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A high number of IT pros say their database solution is too expensive

Business needs good databases: an inefficient query can have major impacts on performance and stability.

Image: © AFP/File Fred TANNEAU
Image: © AFP/File Fred TANNEAU

New data reveals that IT Professionals want to adopt a new database because their current solution is too expensive.

The data was compiled by the analytics company SingleStore, based on a survey of 500 IT professionals.

The SingleStore research indicates that cloud migration is the leading reason that organizations are looking to embrace a new database and leave added cost and complexity behind. More than half (at 51.8 percent) of those surveyed said cloud migration is driving them to consider modernization.

The survey additionally discovered that 46.4 percent of the professionals interviewed said they want to adopt a new database because their current solution is too expensive. However, at the same time, 41.3 percent said their current solution does not meet new workload demands.

This suggests a duality between cost and ease of implementation compared with current system capability.

As to what the core issues are industry insiders identify the common database issues to include:

  • Performance slowdowns due to high latency for disk read/writes.
  • Scaling Problems.
  • Incorrect Virtual Machine Setup.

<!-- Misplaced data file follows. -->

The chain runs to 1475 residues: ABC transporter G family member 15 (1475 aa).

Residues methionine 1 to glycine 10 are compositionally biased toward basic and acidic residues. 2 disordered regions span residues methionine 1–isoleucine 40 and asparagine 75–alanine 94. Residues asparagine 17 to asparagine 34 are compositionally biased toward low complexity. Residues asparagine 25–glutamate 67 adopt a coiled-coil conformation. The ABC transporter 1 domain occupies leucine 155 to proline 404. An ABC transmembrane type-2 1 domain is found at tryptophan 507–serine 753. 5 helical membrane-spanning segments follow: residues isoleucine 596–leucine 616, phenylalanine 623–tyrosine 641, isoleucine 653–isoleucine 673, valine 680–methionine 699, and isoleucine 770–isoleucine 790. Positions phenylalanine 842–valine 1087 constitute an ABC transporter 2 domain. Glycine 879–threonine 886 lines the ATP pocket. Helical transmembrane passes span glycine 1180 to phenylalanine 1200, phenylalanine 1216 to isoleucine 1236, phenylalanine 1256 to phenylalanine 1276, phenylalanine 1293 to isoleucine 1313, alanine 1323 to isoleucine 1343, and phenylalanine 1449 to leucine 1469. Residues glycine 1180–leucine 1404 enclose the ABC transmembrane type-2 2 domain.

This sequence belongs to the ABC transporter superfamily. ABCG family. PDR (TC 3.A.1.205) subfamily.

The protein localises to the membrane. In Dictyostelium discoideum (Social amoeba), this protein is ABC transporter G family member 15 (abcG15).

• Lack of Backup and Monitoring.
  • Query Performance.
  • User and Query Conflicts.
  • Configuration.
  • Capacity.

Looping back to the survey,in relation to operability issues, more than a third (38.3 percent) said that their existing database has reached end of life. Furthermore some IT professionals stated they are considering modernizing their data platform to address today’s requirements and prepare them for success in the future.

With this, many in the industry actually expect to make such changes in the coming months. For example, more than a third (36.7 percent) of IT professionals said they plan to replace their current data solutions in the next three to six months.

In a similar way, a larger share (at 37.1 percent) indicated they will implement a modern data platform in the next six months to a year.

Written By

Dr. Tim Sandle is Digital Journal's Editor-at-Large for science news. Tim specializes in science, technology, environmental, and health journalism. He is additionally a practising microbiologist; and an author. He is also interested in history, politics and current affairs.

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